Soon after the season came to a conclusion in College Park, Md., the offseason attrition for Virginia Tech began.
Two graduate students, Aisha Sheppard (now a Las Vegas Ace) and Emily Lytle, played their final collegiate minutes on March 18. In a 15-day span between March and April, three players – Azana Baines (Seton Hall), Rochelle Norris (Central Michigan) and Shamarla King (Stony Brook) – entered the transfer portal. That left the Hokies with just ten scholarship players, five shy of the limit of 15.
Out of that ten, two players are using a COVID year of eligibility (D’asia Gregg, Kayana Traylor) in 2022-23. Chloe Brooks (r-Sr.), while on the roster and still with the program, has medically retired due to a foot injury. Charlise Dunn, Carleigh Wenzel and Maddie Vejsicky are three talented freshmen, but none have collegiate experience.
That leaves four players, a core that Kenny Brooks has centered his team around for the past few seasons. Three are seniors – reigning ACC Player of the Year Elizabeth Kitley, Cayla King and Taylor Geiman – while Georgia Amoore is a junior.
So how did Brooks & Co. turn their good roster into a great one in a matter of weeks? By doing what that staff has done best for multiple years now, ever since Brooks arrived in Blacksburg: mining the transfer portal.
Boston College center Clara Ford (6-3) was the first to commit on April 18. She’s from Vienna, Va., will be a graduate student in 2022-23 and has 91 career games under her belt. Ford averaged 2.2 points and 1.3 rebounds per game while shooting 59% last year.
Next, arguably the biggest pickup for Brooks since receiving a commitment from Sheppard in December 2016 – signing Maryland’s Ashley Owusu (6-0), a two-time AP All-American, on May 4. The 2021 Ann Meyers Drysdale Award winner, an honor given to the best shooting guard in the country, she’ll slide right into Tech’s pro-style offense. The Woodbridge, Va. native averaged 14.3 points, 3.6 assists and 3.1 rebounds in 2021-22.
On top of that, Tech rounded out its starting five on Friday, May 13. Another Boston College transfer, forward Taylor Soule (5-11) signed with the Hokies. A three-time All-ACC performer from West Lebanon, N.H., Soule averaged 16 points and 5.5 rebounds last year, starting all 33 games for the Eagles.
How They’ll Fit
Two inches shorter than Norris, Ford will have a similar role in 2022-23 – provide depth for Kitley. That was the plan for Norris, though a non-contact ACL injury over the summer forced her to sit out the season.
The dynamic may change slightly on the wing. While Sheppard was known for her range – she graduated as the all-time leading 3-point shooter in the ACC – Owusu is known more for her ability to get downhill. She was just 40.6% from deep last season on 32 attempts, whereas Sheppard was 38.7% on 248 shots. However, Owusu attacked the rim, shooting 42.4% from the floor and hitting 79.7% of her free throws.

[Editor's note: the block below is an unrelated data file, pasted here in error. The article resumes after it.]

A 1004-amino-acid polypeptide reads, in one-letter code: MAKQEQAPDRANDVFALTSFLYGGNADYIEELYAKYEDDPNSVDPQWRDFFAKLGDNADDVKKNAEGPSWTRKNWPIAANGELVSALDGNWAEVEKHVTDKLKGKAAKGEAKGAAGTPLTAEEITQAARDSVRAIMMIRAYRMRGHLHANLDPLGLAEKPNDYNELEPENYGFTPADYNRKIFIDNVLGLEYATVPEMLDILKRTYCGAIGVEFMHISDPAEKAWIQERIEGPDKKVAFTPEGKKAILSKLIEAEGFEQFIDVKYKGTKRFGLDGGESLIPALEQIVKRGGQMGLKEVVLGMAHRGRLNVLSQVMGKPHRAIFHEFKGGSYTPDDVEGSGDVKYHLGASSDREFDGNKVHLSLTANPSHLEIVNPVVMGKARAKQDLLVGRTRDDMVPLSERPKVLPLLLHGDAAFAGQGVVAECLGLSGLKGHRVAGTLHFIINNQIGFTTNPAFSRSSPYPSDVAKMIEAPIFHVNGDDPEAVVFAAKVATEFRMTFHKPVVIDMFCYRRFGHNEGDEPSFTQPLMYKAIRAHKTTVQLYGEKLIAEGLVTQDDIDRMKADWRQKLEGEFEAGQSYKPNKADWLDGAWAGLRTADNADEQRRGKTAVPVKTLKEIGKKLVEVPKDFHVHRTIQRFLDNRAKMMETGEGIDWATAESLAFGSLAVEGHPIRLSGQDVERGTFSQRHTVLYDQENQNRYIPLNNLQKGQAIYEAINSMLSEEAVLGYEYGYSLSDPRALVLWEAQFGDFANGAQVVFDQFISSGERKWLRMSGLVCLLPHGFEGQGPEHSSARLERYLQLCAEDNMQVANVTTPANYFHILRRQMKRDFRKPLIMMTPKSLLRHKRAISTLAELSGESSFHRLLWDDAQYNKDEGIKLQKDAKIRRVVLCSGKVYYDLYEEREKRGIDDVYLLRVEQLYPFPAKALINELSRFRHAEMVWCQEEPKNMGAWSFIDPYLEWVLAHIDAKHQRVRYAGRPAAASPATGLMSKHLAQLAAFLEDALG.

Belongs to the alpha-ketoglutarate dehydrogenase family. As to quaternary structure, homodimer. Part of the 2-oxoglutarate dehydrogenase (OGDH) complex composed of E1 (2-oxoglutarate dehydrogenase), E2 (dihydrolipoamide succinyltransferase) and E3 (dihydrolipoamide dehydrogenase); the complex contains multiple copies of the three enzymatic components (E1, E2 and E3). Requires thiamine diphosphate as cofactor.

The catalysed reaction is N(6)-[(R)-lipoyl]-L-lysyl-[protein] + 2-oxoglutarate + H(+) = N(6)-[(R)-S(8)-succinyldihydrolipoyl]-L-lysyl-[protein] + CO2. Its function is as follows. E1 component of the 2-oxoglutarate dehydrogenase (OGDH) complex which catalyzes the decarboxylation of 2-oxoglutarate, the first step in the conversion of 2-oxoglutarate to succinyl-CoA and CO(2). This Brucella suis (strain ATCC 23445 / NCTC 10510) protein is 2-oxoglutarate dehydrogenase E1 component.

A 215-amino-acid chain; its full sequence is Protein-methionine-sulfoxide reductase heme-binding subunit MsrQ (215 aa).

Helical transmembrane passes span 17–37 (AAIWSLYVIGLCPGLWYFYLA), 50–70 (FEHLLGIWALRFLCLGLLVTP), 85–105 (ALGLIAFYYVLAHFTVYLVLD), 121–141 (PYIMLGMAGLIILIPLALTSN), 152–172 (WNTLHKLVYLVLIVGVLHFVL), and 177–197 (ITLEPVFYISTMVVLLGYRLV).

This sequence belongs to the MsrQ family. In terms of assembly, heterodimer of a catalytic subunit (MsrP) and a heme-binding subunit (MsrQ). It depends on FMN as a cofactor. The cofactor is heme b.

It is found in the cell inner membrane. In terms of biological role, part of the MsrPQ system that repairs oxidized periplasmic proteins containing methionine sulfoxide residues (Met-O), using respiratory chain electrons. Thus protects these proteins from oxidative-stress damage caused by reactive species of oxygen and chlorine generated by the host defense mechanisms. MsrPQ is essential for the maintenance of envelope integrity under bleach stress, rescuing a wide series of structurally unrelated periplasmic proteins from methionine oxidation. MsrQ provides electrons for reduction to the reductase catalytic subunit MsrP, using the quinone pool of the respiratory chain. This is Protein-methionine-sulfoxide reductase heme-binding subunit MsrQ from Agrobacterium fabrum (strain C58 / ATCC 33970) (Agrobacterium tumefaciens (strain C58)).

Owusu is also a slightly better ball-handler than Sheppard, which means she can pick up some slack in that area if needed. She can also create her own shot off the dribble. The Hokies already have two capable point guards in Amoore and Traylor, though.
Here’s a good five-minute video from her game against Baylor last season, which shows how she can impact Virginia Tech. If you want to see an impressive sequence, skip ahead to 1:30.
As for Soule, she’s a like-for-like replacement for Baines for Virginia Tech. She’s a large upgrade in points (Baines averaged 5.2 in 2021-22) and free throw percentage (68.3% to 46.5% of Baines), while field goal percentage and rebounding are close to the same. Soule is a really good passer, an efficient shooter and a frontcourt player who can run in transition.
So Much Talent… Now What?
Last year’s Hokies squad was one of the best in program history.
First-ever trip to the ACC Tournament semifinals, back-to-back NCAA Tournament appearances, five ranked wins, program-record 13 ACC wins. That doesn’t even list the individual accomplishments. But what might next year’s squad have that Virginia Tech lacked in 2021-22?
At the ACC Tip-off in Charlotte in October, Brooks told the media that he had depth in talent, not in numbers. That became very evident throughout the season when the team didn’t have more than an eight-man rotation at times due to injuries.
If Tech can stay healthy, the 2022-23 season is more promising in that regard. It’s a veteran-laden group with four seniors, a redshirt senior and four graduate students, but there’s depth at each spot. Not only is the roster really talented, but the Hokies could potentially use around ten different players if needed.
Last year’s ACC Tournament is a great example of when depth matters the most. King and Kitley both picked up injuries in Greensboro, leaving the Hokies with essentially a six-man rotation. Geiman, who was injured for most of the season, stepped in and gave them some quality minutes, but against NC State, the eventual ACC Champions, they were outmanned as a whole.
This upcoming season should be different. The freshmen will have time to grow and develop, and the other ten players are very experienced. Tech still has two open scholarships available, too, should it choose to use them. Another spot of importance this offseason: replacing associate head coach Shawn Poppie, who became the head coach at Chattanooga.
There are still some boxes Brooks & Co. need to check in the coming months, but the future looks bright. As it stands in May, Virginia Tech has a legit case to be one of the favorites in the ACC this season. That’s very different from two months ago when some questions loomed. The Hokies have answered them, and then some.